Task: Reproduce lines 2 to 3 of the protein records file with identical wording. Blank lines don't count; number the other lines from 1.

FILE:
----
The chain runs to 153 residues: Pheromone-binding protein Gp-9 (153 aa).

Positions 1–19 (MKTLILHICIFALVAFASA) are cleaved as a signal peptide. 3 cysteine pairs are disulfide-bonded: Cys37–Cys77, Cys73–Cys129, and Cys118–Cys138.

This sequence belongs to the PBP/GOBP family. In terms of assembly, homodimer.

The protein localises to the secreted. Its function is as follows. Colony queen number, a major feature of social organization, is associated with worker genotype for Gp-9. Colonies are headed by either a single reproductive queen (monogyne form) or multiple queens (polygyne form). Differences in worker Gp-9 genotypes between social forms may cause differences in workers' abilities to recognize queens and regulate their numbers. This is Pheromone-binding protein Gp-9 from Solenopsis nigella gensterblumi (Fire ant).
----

Positions 1–19 (MKTLILHICIFALVAFASA) are cleaved as a signal peptide. 3 cysteine pairs are disulfide-bonded: Cys37–Cys77, Cys73–Cys129, and Cys118–Cys138.

This sequence belongs to the PBP/GOBP family. In terms of assembly, homodimer.